They had a room with some of the military motorcycles - note the rifles/carbines. They were great for the army messengers, military police and scouts..
They played an important role in both World Wars. as well as some of the later conflicts.
These were very popular in ghe first half of the 1900's.
Now we are in the room for the racing bikes.
This is part of the banked racing surface of the popular indoor racing tracks.
Now we are in the Engine Room. As you can imagine there were many many different engines developed over the years.
and most of them are displayed here. There were also a number of educational models, where one turned a crank and saw the interior of a cut away engine.
Most of these engines are mounted on this large wall
In front of the wall were these neat flat panel displays, with touch screens . One could select any of the engines and get history and specifications. One could also get a recording of the sound of the engine. I really loved that. VROOMM, VROMM!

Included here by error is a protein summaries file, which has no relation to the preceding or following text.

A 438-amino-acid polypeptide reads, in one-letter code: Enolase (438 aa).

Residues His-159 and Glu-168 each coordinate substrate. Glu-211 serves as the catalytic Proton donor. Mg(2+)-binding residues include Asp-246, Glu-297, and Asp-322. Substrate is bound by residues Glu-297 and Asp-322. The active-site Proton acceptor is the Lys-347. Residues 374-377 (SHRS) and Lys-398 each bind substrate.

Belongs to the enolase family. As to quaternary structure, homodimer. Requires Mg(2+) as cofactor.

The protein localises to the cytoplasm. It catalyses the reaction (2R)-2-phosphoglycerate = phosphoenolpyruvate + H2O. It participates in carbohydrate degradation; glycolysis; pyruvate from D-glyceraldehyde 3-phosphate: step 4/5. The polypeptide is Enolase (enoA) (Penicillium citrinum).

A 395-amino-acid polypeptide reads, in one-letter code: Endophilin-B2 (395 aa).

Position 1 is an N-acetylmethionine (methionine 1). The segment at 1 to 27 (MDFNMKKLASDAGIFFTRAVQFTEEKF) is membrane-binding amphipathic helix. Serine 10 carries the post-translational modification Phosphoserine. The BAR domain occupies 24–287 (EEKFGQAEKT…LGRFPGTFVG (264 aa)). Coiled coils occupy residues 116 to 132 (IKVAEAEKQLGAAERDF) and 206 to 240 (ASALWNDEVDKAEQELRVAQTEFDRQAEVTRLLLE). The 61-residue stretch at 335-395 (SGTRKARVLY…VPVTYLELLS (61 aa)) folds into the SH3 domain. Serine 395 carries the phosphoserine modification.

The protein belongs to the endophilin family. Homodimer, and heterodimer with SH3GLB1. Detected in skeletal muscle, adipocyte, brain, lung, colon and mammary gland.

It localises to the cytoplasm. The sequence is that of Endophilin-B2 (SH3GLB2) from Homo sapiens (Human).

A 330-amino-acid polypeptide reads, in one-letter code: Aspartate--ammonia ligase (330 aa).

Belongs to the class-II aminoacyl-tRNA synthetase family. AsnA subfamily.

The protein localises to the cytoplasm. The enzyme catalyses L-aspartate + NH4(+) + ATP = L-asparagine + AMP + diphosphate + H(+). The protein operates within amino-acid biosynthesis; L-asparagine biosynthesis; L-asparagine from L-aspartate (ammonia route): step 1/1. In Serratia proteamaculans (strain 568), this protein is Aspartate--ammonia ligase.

The gas tanks gave a great opportunity for customizing and beautifying. Just look at their collection of gas tanks!!
Now we have gone down to the first floor. This first section focuses on the "Custom Culture"
These bikes were used in the movie "Easy Rider"
Someone spent a big chunk of his life making this super power machine with multiple engines.
This person did all of this customizing while recovering from an accident. Hundreds and hundreds of lights!
This is a display of hill climbers
Let's pause for a minute and talk about Harley's history. In the first half of the 1900's, Harley competed mainly against American competitors such as "Indian". However, after WWII, there was very strong competition from the Germans, Japanese, and some English. As times got tougher at Harley they branched out into other products as a way to survive. They were bought and struggled on. Finally, I think it was in the 90's, they were about to be closed by the banks, but the employees made a long shot offer, and finally it was accepted. Now, after lots of hard work, they seem to be doing fine. I got the gist of this from a film that they showed, and I hope I got it pretty right.